Economic Issues

Pope St. John Paul II, Encyclical Centesimus Annus 33

In spite of the great changes which have taken place in the more advanced societies, the human inadequacies of capitalism and the resulting domination of things over people are far from disappearing.

Centesimus Annus 35

In this sense, it is right to speak of a struggle against an economic system, if the latter is understood as a method of upholding the absolute predominance of capital, the possession of the means of production and of the land, in contrast to the free and personal nature of human work. In the struggle against such a system, what is being proposed as an alternative is not the socialist system, which in fact turns out to be State capitalism, but rather a society of free work, of enterprise and of participation. Such a society is not directed against the market, but demands that the market be appropriately controlled by the forces of society and by the State, so as to guarantee that the basic needs of the whole of society are satisfied. . . . We have seen that it is unacceptable to say that the defeat of so-called Real Socialism leaves capitalism as the only model of economic organization.

Compendium of the Social Doctrine of the Church 89

In response to the first great social question, Pope Leo XIII promulgated the first social Encyclical, Rerum Novarum. This Encyclical examines the condition of salaried workers, which was particularly distressing for industrial labourers who languished in inhumane misery. The labour question is dealt with according to its true dimensions. It is explored in all its social and political expressions so that a proper evaluation may be made in the light of the doctrinal principles founded on Revelation and on natural law and morality.

Rerum Novarum became the document inspiring Christian activity in the social sphere and the point of reference for this activity. The Encyclical's central theme is the just ordering of society, in view of which there is the obligation to identify criteria of judgment that will help to evaluate existing socio-political systems and to suggest lines of action for their appropriate transformation.

Rerum Novarum lists errors that give rise to social ills, excludes socialism as a remedy and expounds with precision and in contemporary terms "the Catholic doctrine on work, the right to property, the principle of collaboration instead of class struggle as the fundamental means for social change, the rights of the weak, the dignity of the poor and the obligations of the rich, the perfecting of justice through charity, on the right to form professional associations".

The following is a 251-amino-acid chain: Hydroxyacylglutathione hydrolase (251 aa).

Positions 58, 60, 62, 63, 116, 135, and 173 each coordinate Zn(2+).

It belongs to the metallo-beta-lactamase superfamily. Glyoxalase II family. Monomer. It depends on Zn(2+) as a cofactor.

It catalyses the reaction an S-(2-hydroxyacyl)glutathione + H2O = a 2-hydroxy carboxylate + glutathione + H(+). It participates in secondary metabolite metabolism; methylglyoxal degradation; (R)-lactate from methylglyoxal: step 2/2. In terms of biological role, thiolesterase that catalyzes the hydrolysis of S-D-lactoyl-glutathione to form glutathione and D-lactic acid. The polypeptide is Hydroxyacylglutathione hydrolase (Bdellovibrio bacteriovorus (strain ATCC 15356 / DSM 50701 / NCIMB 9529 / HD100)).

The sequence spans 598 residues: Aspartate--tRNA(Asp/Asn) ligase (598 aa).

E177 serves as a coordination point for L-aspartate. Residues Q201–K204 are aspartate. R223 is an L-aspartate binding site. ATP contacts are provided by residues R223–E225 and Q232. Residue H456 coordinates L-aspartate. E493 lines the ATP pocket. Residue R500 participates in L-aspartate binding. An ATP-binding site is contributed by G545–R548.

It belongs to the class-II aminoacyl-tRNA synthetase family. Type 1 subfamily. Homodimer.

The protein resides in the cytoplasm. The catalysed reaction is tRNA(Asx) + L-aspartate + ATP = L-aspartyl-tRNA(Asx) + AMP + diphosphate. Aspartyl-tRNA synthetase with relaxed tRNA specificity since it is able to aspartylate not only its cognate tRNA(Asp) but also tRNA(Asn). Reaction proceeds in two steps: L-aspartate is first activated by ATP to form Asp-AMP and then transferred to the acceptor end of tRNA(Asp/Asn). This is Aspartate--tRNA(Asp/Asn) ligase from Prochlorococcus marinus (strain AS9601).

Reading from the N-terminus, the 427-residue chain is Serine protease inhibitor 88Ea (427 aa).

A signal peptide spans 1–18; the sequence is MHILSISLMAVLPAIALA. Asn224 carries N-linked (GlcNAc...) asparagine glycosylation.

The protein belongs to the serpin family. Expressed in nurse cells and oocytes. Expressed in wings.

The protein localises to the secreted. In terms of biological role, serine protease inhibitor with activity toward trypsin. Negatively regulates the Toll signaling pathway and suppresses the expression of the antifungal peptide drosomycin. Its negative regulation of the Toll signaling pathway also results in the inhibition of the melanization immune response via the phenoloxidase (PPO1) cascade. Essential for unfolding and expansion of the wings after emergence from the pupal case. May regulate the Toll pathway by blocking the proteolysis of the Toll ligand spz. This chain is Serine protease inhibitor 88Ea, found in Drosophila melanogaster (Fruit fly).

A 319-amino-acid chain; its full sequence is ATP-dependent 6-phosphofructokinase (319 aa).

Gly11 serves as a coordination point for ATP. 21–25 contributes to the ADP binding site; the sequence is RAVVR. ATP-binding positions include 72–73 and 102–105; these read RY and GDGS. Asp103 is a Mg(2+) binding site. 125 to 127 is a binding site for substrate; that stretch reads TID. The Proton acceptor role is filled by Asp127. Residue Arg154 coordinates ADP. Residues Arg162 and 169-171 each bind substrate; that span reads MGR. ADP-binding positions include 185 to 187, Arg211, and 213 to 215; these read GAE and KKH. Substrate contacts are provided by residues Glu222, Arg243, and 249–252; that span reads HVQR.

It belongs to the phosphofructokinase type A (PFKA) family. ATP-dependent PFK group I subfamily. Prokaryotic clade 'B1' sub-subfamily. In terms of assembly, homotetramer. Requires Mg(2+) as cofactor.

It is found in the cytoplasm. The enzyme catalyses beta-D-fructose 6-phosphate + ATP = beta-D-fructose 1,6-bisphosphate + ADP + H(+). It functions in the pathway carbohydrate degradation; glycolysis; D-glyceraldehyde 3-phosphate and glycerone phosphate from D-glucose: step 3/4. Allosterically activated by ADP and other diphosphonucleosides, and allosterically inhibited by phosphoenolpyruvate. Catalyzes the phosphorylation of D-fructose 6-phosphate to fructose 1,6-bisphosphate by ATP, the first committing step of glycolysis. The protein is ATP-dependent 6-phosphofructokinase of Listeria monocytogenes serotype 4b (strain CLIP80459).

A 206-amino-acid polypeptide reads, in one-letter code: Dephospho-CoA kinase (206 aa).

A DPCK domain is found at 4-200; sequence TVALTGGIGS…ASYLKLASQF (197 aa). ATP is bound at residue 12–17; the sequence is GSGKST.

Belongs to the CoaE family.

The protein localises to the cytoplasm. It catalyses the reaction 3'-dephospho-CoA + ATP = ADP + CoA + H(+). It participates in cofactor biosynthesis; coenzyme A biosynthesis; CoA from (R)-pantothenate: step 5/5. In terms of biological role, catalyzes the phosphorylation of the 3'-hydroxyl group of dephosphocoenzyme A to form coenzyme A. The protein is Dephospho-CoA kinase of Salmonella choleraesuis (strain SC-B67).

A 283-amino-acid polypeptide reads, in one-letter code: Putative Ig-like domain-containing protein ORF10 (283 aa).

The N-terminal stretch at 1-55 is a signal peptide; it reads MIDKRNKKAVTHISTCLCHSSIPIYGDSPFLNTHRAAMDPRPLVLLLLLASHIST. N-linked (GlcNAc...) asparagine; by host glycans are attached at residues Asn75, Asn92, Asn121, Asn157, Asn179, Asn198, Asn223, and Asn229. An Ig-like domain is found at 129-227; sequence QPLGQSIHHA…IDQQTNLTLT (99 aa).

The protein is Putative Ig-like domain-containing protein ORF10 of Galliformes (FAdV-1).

Catechism of the Catholic Church 2431

The responsibility of the state. "Economic activity, especially the activity of a market economy, cannot be conducted in an institutional, juridical, or political vacuum. On the contrary, it presupposes sure guarantees of individual freedom and private property, as well as a stable currency and efficient public services. Hence the principal task of the state is to guarantee this security, so that those who work and produce can enjoy the fruits of their labors and thus feel encouraged to work efficiently and honestly. . . . Another task of the state is that of overseeing and directing the exercise of human rights in the economic sector. However, primary responsibility in this area belongs not to the state but to individuals and to the various groups and associations which make up society." (citing Pope St. John Paul II, Encyclical Centesimus Annus 48)

USCCB, Forming Consciences for Faithful Citizenship 73

Economic decisions and institutions should be assessed according to whether they protect or undermine the dignity of the human person. Social and economic policies should foster the creation of jobs for all who can work with decent working conditions and just wages. Barriers to equal pay and employment for women and those facing unjust discrimination must be overcome. Catholic social teaching supports the right of workers to choose whether to organize, join a union, and bargain collectively, and to exercise these rights without reprisal. It also affirms economic freedom, initiative, and the right to private property. Workers, owners, employers, and unions have a corresponding responsibility to work together to create decent jobs, build a more just economy, and advance the common good. We also note with growing concern the increase in "excessive social and economic inequalities," as the Catechism of the Catholic Church refers to it, and the shrinking middle class.

Forming Consciences 74

We support legislation that protects consumers from the excessive and exploitative rates of interest charged by many payday lenders. "Although the quest for equitable profits is acceptable in economic and financial activity, recourse to usury is to be morally condemned" (Compendium of the Social Doctrine of the Church, no. 341).

Forming Consciences 75

Welfare policy should reduce poverty and dependency, strengthen family life, and help families leave poverty through work, training, and assistance with child care, health care, housing, and transportation. Given the link between family stability and economic success, welfare policy should address both the economic and cultural factors that contribute to family breakdown. It should also provide a safety net for those who cannot work. Improving the Earned Income Tax Credit and child tax credits, available as refunds to families in greatest need, will help lift low-income families out of poverty.

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